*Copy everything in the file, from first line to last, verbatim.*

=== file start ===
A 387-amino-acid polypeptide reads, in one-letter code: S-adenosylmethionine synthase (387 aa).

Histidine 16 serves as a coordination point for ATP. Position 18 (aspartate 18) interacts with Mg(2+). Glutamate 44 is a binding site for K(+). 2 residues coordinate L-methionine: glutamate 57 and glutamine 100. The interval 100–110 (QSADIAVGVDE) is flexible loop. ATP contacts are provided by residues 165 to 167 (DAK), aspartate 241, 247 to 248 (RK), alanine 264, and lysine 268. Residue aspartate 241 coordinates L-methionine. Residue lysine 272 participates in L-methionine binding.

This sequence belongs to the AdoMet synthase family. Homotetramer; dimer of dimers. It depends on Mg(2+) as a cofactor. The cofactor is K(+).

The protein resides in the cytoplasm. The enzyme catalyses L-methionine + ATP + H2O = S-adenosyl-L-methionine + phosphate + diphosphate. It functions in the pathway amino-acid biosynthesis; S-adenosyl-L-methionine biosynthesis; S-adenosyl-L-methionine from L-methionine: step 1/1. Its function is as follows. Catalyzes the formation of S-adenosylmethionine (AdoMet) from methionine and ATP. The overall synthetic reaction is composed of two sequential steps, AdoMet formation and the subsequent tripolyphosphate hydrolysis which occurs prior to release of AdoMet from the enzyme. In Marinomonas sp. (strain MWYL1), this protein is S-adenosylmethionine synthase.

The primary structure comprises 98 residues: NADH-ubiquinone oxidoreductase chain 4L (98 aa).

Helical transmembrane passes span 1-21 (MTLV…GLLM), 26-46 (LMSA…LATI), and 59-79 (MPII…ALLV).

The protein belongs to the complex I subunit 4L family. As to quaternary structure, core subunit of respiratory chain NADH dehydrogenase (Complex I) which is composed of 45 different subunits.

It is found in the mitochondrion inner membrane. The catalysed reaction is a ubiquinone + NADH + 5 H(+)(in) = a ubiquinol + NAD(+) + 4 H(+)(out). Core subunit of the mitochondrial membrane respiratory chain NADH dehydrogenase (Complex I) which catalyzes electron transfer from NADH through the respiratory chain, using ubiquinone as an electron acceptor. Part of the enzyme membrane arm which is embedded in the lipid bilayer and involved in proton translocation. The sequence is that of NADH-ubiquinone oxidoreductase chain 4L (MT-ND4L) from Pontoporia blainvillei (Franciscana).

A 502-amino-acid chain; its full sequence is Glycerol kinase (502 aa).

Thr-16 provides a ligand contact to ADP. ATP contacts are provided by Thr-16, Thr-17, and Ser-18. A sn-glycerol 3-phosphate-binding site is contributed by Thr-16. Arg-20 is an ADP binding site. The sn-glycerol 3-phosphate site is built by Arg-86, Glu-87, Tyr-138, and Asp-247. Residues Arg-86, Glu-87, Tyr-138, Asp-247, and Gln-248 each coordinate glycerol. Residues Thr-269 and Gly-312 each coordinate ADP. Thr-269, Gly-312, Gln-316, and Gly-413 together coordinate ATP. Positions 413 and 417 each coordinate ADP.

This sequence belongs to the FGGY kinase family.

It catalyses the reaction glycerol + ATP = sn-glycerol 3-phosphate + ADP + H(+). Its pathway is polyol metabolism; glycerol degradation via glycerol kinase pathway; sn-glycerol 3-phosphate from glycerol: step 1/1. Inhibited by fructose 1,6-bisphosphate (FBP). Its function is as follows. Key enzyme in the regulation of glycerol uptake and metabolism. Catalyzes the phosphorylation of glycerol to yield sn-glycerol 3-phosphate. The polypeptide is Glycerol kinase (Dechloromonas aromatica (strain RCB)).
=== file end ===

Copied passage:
A 387-amino-acid polypeptide reads, in one-letter code: S-adenosylmethionine synthase (387 aa).

Histidine 16 serves as a coordination point for ATP. Position 18 (aspartate 18) interacts with Mg(2+). Glutamate 44 is a binding site for K(+). 2 residues coordinate L-methionine: glutamate 57 and glutamine 100. The interval 100–110 (QSADIAVGVDE) is flexible loop. ATP contacts are provided by residues 165 to 167 (DAK), aspartate 241, 247 to 248 (RK), alanine 264, and lysine 268. Residue aspartate 241 coordinates L-methionine. Residue lysine 272 participates in L-methionine binding.

This sequence belongs to the AdoMet synthase family. Homotetramer; dimer of dimers. It depends on Mg(2+) as a cofactor. The cofactor is K(+).

The protein resides in the cytoplasm. The enzyme catalyses L-methionine + ATP + H2O = S-adenosyl-L-methionine + phosphate + diphosphate. It functions in the pathway amino-acid biosynthesis; S-adenosyl-L-methionine biosynthesis; S-adenosyl-L-methionine from L-methionine: step 1/1. Its function is as follows. Catalyzes the formation of S-adenosylmethionine (AdoMet) from methionine and ATP. The overall synthetic reaction is composed of two sequential steps, AdoMet formation and the subsequent tripolyphosphate hydrolysis which occurs prior to release of AdoMet from the enzyme. In Marinomonas sp. (strain MWYL1), this protein is S-adenosylmethionine synthase.

The primary structure comprises 98 residues: NADH-ubiquinone oxidoreductase chain 4L (98 aa).

Helical transmembrane passes span 1-21 (MTLV…GLLM), 26-46 (LMSA…LATI), and 59-79 (MPII…ALLV).

The protein belongs to the complex I subunit 4L family. As to quaternary structure, core subunit of respiratory chain NADH dehydrogenase (Complex I) which is composed of 45 different subunits.

It is found in the mitochondrion inner membrane. The catalysed reaction is a ubiquinone + NADH + 5 H(+)(in) = a ubiquinol + NAD(+) + 4 H(+)(out). Core subunit of the mitochondrial membrane respiratory chain NADH dehydrogenase (Complex I) which catalyzes electron transfer from NADH through the respiratory chain, using ubiquinone as an electron acceptor. Part of the enzyme membrane arm which is embedded in the lipid bilayer and involved in proton translocation. The sequence is that of NADH-ubiquinone oxidoreductase chain 4L (MT-ND4L) from Pontoporia blainvillei (Franciscana).

A 502-amino-acid chain; its full sequence is Glycerol kinase (502 aa).

Thr-16 provides a ligand contact to ADP. ATP contacts are provided by Thr-16, Thr-17, and Ser-18. A sn-glycerol 3-phosphate-binding site is contributed by Thr-16. Arg-20 is an ADP binding site. The sn-glycerol 3-phosphate site is built by Arg-86, Glu-87, Tyr-138, and Asp-247. Residues Arg-86, Glu-87, Tyr-138, Asp-247, and Gln-248 each coordinate glycerol. Residues Thr-269 and Gly-312 each coordinate ADP. Thr-269, Gly-312, Gln-316, and Gly-413 together coordinate ATP. Positions 413 and 417 each coordinate ADP.

This sequence belongs to the FGGY kinase family.

It catalyses the reaction glycerol + ATP = sn-glycerol 3-phosphate + ADP + H(+). Its pathway is polyol metabolism; glycerol degradation via glycerol kinase pathway; sn-glycerol 3-phosphate from glycerol: step 1/1. Inhibited by fructose 1,6-bisphosphate (FBP). Its function is as follows. Key enzyme in the regulation of glycerol uptake and metabolism. Catalyzes the phosphorylation of glycerol to yield sn-glycerol 3-phosphate. The polypeptide is Glycerol kinase (Dechloromonas aromatica (strain RCB)).